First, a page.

According to tech site The Verge, misleading or problematic content has recently been mistakenly prioritized in users’ Facebook feeds, thanks to a software bug that took six months to fix.
Facebook has opposed the report, which was released Thursday, saying it “greatly exacerbates what this bug was because it ultimately had no meaningful, long-term impact on problematic content,” according to Joe Osborne, a spokesman for the parent company Meter.
But the bug could create an internal report citing “massive ranking failures” of content critical enough for a group of Facebook employees, The Verge reported.
In October, workers noticed that some content that had been identified as suspicious by external media – members of Facebook’s third-party fact-checking program – was still supported by algorithms widely distributed to users’ news feeds.
“Unable to find the root cause, engineers saw the waves subside a few weeks later and then started burning again and again until the March 11 ranking issue was fixed,” Verge reported.
But according to Osborne, the bug has affected “very few views” of the content.
This is because “the lion’s share of the feed’s posts do not deserve to be ranked lower in the first place,” Osborne explained, while other mechanisms designed to limit the viewing of “harmful” content remain, including “other demotion, reality-label testing and content removal violations.” . “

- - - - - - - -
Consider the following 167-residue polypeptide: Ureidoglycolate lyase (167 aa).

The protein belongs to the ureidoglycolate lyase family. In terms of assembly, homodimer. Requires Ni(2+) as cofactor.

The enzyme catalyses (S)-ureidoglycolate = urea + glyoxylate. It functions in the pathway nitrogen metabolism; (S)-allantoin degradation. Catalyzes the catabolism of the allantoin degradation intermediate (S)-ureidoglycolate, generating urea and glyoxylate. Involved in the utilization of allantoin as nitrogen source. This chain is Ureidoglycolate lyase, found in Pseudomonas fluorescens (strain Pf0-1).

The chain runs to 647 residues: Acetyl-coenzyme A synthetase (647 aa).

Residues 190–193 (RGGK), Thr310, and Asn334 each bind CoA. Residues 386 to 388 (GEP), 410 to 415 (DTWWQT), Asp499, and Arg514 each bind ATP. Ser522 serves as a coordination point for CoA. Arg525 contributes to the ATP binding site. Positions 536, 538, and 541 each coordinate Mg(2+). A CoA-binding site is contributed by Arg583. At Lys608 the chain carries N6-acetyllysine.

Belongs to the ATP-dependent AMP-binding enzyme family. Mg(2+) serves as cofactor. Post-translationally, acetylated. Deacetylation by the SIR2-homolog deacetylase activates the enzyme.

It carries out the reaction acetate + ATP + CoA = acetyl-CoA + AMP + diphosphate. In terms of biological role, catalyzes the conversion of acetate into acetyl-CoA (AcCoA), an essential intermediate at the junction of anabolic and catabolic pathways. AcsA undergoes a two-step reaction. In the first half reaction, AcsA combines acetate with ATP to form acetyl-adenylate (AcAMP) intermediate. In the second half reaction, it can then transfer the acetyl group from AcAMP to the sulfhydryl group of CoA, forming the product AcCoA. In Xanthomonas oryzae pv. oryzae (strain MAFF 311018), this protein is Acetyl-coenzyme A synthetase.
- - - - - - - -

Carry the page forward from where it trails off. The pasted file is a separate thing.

AFP currently works with Facebook’s fact-checking program in more than 80 countries and in 24 languages. Under the program, which began in December 2016, Facebook paid for the use of fact checks from about 80 companies, including media outlets and specialized fact checkers on its platform, WhatsApp and Instagram.
Content rated “false” has been downgraded to a news feed so fewer people will see it. If anyone tries to share that post, they are presented with an article explaining why it is confusing.
Those who still want to share the post will receive a notification with a link to the article. No posts are down. Fact checkers are free to choose how and what they want to investigate.